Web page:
Monday, May 25, 2015

Exquisite theatrical (and almost secret) performance by Akropolis Performance Lab

Joseph Lavy as Dr. Glas in The Glas Nocturne (credit Joe Patrick Kane)

The Glas Nocturne
Akropolis Performance Lab
through May 31, 2015 or quite possibly beyond

I can't tell you where the performance is. I can tell you how to arrange to see it, though.

And you really should do everything you can to see Akropolis Performance Lab's production of The Glas Nocturne. If you appreciate a true theatrical experience, that is.

They are allowing up to 10 (TEN) people per performance. That's tiny. It's in a tiny performance space, and they even will provide a bit of food to help you feel comfortable. The show times are a bit random, as well, and the performance runs about 90 minutes, but you might want to stay after and chat with them for a bit.

Joseph Lavy performs essentially a solo show with a "Greek chorus" (that actually sings), along with Zhenya Lavy as piano player of several nocturnes that accompany moments of the play.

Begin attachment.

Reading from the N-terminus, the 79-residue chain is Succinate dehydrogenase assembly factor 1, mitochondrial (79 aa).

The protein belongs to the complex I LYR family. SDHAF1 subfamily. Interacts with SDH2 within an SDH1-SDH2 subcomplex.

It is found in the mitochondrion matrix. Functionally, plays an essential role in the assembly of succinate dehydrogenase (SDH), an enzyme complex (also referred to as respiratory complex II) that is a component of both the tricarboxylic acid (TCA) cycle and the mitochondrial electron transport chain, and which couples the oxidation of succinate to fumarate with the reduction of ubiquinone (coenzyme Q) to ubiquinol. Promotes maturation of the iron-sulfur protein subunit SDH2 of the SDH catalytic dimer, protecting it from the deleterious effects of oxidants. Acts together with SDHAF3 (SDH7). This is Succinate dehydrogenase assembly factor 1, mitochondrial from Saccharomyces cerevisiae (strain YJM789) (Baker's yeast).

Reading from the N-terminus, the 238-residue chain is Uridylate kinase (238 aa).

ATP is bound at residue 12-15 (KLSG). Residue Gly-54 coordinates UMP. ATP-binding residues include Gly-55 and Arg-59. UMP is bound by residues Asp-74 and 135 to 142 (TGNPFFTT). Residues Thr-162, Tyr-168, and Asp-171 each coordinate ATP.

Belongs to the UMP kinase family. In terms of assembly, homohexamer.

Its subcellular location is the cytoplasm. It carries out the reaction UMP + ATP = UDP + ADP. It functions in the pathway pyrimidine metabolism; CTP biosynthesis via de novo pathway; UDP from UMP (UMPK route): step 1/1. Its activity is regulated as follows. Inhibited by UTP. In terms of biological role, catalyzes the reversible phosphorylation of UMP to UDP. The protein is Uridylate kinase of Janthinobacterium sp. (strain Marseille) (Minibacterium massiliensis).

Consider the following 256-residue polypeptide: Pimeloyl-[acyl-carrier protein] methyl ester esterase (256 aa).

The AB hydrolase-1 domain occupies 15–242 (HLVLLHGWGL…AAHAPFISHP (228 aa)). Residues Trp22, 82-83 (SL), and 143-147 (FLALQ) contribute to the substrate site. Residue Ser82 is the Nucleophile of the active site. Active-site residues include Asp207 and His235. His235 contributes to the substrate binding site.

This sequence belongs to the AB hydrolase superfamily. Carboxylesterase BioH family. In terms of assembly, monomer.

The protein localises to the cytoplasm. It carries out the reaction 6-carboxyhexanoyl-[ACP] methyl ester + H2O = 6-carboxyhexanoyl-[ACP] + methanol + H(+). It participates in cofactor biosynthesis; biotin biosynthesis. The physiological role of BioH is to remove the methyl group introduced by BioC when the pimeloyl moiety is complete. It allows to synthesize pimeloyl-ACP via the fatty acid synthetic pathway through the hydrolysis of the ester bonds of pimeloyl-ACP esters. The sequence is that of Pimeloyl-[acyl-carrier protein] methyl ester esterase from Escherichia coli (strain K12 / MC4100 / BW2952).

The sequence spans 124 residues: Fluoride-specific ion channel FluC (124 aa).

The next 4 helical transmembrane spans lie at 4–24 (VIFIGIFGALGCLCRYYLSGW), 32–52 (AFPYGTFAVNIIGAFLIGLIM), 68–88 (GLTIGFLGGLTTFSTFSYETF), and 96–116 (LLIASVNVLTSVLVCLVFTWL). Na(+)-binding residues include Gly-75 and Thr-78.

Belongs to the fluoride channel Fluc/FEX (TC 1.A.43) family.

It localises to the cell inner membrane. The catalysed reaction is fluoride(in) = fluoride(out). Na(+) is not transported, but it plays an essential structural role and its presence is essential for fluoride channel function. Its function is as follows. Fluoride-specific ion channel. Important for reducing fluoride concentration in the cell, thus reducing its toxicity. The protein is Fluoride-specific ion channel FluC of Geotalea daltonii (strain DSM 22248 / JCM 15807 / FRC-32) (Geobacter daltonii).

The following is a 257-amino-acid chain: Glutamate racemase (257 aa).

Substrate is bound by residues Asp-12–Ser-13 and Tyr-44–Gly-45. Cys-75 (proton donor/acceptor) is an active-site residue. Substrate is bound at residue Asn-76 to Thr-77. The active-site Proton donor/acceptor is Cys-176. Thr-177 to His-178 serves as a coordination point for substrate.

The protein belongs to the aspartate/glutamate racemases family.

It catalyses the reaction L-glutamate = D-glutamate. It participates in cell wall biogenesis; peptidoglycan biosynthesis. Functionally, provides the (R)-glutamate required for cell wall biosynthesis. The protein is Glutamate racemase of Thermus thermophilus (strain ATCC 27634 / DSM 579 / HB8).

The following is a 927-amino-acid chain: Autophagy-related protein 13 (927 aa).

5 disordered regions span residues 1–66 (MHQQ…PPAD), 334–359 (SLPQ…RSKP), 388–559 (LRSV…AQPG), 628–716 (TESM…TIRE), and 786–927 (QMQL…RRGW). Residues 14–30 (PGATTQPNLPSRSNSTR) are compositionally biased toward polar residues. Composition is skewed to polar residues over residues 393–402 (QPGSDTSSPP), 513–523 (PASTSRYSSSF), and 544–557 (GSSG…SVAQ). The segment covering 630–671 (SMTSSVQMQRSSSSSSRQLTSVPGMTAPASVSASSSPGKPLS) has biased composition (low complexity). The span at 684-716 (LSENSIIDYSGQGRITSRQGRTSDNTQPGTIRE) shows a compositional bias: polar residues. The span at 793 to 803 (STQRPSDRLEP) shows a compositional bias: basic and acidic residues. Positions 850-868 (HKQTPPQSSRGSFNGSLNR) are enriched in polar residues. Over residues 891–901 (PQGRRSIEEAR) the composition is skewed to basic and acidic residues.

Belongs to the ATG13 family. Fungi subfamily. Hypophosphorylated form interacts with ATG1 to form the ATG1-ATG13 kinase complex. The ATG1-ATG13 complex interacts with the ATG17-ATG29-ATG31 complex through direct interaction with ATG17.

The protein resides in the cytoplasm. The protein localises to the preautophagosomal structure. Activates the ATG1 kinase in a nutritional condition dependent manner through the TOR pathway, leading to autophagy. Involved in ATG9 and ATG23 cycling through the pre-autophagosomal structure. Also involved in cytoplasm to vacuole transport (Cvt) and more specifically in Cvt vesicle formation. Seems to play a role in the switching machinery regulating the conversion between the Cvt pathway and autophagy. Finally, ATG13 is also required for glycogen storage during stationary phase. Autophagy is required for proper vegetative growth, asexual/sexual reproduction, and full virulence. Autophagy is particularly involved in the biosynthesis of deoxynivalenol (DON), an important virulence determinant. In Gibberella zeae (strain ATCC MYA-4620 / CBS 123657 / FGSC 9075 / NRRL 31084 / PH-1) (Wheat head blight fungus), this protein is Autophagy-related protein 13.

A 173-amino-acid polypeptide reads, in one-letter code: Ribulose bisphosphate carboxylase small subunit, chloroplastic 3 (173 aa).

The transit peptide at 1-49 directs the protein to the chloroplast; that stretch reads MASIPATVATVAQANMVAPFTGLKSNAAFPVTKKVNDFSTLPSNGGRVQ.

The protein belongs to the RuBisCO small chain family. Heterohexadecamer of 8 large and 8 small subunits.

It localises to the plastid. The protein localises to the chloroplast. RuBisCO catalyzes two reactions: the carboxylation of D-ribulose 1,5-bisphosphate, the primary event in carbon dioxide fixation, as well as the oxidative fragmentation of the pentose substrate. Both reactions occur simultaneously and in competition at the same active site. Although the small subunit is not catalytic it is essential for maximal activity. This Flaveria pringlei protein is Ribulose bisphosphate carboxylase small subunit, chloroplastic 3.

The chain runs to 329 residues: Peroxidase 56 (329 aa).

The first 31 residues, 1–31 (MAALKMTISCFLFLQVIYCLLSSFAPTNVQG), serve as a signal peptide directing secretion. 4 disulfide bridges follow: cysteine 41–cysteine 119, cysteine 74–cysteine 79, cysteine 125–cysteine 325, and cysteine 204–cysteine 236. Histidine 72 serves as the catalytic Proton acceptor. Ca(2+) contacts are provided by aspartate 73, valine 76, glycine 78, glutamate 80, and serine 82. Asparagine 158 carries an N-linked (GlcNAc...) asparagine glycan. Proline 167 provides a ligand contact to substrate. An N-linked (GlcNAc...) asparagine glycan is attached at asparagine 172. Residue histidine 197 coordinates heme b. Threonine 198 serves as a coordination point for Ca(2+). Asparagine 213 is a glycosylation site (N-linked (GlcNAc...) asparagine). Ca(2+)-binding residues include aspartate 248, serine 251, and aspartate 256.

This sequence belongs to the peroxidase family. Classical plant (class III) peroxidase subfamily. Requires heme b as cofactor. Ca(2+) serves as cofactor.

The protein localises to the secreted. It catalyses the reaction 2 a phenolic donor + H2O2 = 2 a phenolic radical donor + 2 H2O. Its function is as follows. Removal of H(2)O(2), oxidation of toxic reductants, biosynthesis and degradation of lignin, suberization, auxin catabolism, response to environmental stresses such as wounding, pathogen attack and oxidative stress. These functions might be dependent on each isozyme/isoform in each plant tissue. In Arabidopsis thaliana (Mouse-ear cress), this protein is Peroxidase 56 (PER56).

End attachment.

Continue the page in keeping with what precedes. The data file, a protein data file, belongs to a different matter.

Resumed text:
He becomes Doctor Glas, a Swedish practitioner (in his own adaptation of Hjalmar Söderberg’s 1905 novel, Doktor Glas) who is engulfed in a dark reverie about a patient of his and his almost-impulsive desire to kill her husband. He struggles with his own isolation and moral issues as he also skirts the edge of suicidal ideation. 

Lavy's physicality of both his character's angst and the almost mystical way he conveys the woman patient in conversation with him are subtly amazing. His every move is specific, determined, and planned. Every piece of set is there for a reason. Nothing is extraneous.

The wonderful music that accompanies was chosen with extreme care, as well. The ensemble of chorus members changes, and may include the Lavy's teen daughter, Catherine. The harmonies are beautiful to listen to.

Everything the company decides is to enhance the performance. They practice a very high degree of theatrical awareness.

You might not be drawn to the description of the subject matter, but that shouldn't deter you, anyway. This is a special piece and a special performance. I certainly found a few moments to smile and laugh within the monologue, even as dark as it was. But the immersion in the world of the piece was the biggest draw.

Don't deprive yourself of this if you have the opportunity to get a seat! If it ends officially before you can go, they may decide to mount it again, but you'll have to pay attention to their web site for those future details. The company is one to watch, anyway!